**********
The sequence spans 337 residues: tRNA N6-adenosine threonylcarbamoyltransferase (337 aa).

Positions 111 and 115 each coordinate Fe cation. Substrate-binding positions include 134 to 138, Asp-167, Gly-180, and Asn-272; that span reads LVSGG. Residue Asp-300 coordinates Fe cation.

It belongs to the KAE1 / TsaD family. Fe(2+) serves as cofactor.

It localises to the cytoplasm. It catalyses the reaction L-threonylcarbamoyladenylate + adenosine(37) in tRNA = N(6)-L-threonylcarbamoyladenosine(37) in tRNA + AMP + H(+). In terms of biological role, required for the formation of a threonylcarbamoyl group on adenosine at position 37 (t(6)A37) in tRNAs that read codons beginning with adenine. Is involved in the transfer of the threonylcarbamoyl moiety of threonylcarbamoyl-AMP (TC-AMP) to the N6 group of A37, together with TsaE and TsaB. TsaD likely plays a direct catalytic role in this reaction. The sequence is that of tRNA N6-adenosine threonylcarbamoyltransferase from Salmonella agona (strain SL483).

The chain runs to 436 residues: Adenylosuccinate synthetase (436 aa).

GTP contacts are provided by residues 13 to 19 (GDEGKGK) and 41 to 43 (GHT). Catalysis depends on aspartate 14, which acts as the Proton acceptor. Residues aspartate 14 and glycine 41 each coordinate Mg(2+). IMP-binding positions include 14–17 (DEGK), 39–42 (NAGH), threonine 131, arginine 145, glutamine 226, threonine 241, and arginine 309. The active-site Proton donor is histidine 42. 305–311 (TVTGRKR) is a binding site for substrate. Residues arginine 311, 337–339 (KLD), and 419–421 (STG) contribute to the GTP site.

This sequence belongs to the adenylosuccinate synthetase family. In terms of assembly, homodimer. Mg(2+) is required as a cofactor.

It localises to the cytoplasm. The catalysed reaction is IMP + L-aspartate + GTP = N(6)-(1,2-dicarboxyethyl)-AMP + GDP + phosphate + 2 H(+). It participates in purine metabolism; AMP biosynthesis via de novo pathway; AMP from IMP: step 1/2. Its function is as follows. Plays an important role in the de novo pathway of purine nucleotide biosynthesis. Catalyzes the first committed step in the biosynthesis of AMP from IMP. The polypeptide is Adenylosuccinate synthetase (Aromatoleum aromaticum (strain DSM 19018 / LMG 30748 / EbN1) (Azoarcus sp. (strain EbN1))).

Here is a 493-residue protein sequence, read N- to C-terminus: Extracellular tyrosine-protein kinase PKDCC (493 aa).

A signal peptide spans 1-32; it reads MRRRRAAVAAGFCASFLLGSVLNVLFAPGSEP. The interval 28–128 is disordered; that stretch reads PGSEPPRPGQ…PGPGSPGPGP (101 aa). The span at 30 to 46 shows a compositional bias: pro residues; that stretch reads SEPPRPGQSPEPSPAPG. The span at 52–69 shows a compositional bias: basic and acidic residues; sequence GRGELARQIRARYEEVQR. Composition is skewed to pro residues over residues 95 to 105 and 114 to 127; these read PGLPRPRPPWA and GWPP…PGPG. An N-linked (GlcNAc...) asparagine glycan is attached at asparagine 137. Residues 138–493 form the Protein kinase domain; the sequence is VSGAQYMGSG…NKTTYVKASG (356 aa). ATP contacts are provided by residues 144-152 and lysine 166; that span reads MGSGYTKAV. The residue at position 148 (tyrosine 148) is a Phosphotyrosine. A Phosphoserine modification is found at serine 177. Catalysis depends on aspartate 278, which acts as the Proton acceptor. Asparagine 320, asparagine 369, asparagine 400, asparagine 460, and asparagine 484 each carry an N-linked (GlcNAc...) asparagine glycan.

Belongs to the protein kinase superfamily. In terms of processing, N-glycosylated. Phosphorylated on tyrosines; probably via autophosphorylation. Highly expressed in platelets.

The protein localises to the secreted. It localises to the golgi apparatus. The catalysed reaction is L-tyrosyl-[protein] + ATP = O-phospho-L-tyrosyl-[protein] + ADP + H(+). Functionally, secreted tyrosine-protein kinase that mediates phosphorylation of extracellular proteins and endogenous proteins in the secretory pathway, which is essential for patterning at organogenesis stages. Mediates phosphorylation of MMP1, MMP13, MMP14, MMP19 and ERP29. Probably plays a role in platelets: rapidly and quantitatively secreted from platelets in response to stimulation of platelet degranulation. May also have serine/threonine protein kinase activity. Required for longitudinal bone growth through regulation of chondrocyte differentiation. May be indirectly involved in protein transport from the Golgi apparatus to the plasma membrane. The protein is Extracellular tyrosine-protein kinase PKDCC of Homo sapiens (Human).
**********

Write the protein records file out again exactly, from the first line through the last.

The sequence spans 337 residues: tRNA N6-adenosine threonylcarbamoyltransferase (337 aa).

Positions 111 and 115 each coordinate Fe cation. Substrate-binding positions include 134 to 138, Asp-167, Gly-180, and Asn-272; that span reads LVSGG. Residue Asp-300 coordinates Fe cation.

It belongs to the KAE1 / TsaD family. Fe(2+) serves as cofactor.

It localises to the cytoplasm. It catalyses the reaction L-threonylcarbamoyladenylate + adenosine(37) in tRNA = N(6)-L-threonylcarbamoyladenosine(37) in tRNA + AMP + H(+). In terms of biological role, required for the formation of a threonylcarbamoyl group on adenosine at position 37 (t(6)A37) in tRNAs that read codons beginning with adenine. Is involved in the transfer of the threonylcarbamoyl moiety of threonylcarbamoyl-AMP (TC-AMP) to the N6 group of A37, together with TsaE and TsaB. TsaD likely plays a direct catalytic role in this reaction. The sequence is that of tRNA N6-adenosine threonylcarbamoyltransferase from Salmonella agona (strain SL483).

The chain runs to 436 residues: Adenylosuccinate synthetase (436 aa).

GTP contacts are provided by residues 13 to 19 (GDEGKGK) and 41 to 43 (GHT). Catalysis depends on aspartate 14, which acts as the Proton acceptor. Residues aspartate 14 and glycine 41 each coordinate Mg(2+). IMP-binding positions include 14–17 (DEGK), 39–42 (NAGH), threonine 131, arginine 145, glutamine 226, threonine 241, and arginine 309. The active-site Proton donor is histidine 42. 305–311 (TVTGRKR) is a binding site for substrate. Residues arginine 311, 337–339 (KLD), and 419–421 (STG) contribute to the GTP site.

This sequence belongs to the adenylosuccinate synthetase family. In terms of assembly, homodimer. Mg(2+) is required as a cofactor.

It localises to the cytoplasm. The catalysed reaction is IMP + L-aspartate + GTP = N(6)-(1,2-dicarboxyethyl)-AMP + GDP + phosphate + 2 H(+). It participates in purine metabolism; AMP biosynthesis via de novo pathway; AMP from IMP: step 1/2. Its function is as follows. Plays an important role in the de novo pathway of purine nucleotide biosynthesis. Catalyzes the first committed step in the biosynthesis of AMP from IMP. The polypeptide is Adenylosuccinate synthetase (Aromatoleum aromaticum (strain DSM 19018 / LMG 30748 / EbN1) (Azoarcus sp. (strain EbN1))).

Here is a 493-residue protein sequence, read N- to C-terminus: Extracellular tyrosine-protein kinase PKDCC (493 aa).

A signal peptide spans 1-32; it reads MRRRRAAVAAGFCASFLLGSVLNVLFAPGSEP. The interval 28–128 is disordered; that stretch reads PGSEPPRPGQ…PGPGSPGPGP (101 aa). The span at 30 to 46 shows a compositional bias: pro residues; that stretch reads SEPPRPGQSPEPSPAPG. The span at 52–69 shows a compositional bias: basic and acidic residues; sequence GRGELARQIRARYEEVQR. Composition is skewed to pro residues over residues 95 to 105 and 114 to 127; these read PGLPRPRPPWA and GWPP…PGPG. An N-linked (GlcNAc...) asparagine glycan is attached at asparagine 137. Residues 138–493 form the Protein kinase domain; the sequence is VSGAQYMGSG…NKTTYVKASG (356 aa). ATP contacts are provided by residues 144-152 and lysine 166; that span reads MGSGYTKAV. The residue at position 148 (tyrosine 148) is a Phosphotyrosine. A Phosphoserine modification is found at serine 177. Catalysis depends on aspartate 278, which acts as the Proton acceptor. Asparagine 320, asparagine 369, asparagine 400, asparagine 460, and asparagine 484 each carry an N-linked (GlcNAc...) asparagine glycan.

Belongs to the protein kinase superfamily. In terms of processing, N-glycosylated. Phosphorylated on tyrosines; probably via autophosphorylation. Highly expressed in platelets.

The protein localises to the secreted. It localises to the golgi apparatus. The catalysed reaction is L-tyrosyl-[protein] + ATP = O-phospho-L-tyrosyl-[protein] + ADP + H(+). Functionally, secreted tyrosine-protein kinase that mediates phosphorylation of extracellular proteins and endogenous proteins in the secretory pathway, which is essential for patterning at organogenesis stages. Mediates phosphorylation of MMP1, MMP13, MMP14, MMP19 and ERP29. Probably plays a role in platelets: rapidly and quantitatively secreted from platelets in response to stimulation of platelet degranulation. May also have serine/threonine protein kinase activity. Required for longitudinal bone growth through regulation of chondrocyte differentiation. May be indirectly involved in protein transport from the Golgi apparatus to the plasma membrane. The protein is Extracellular tyrosine-protein kinase PKDCC of Homo sapiens (Human).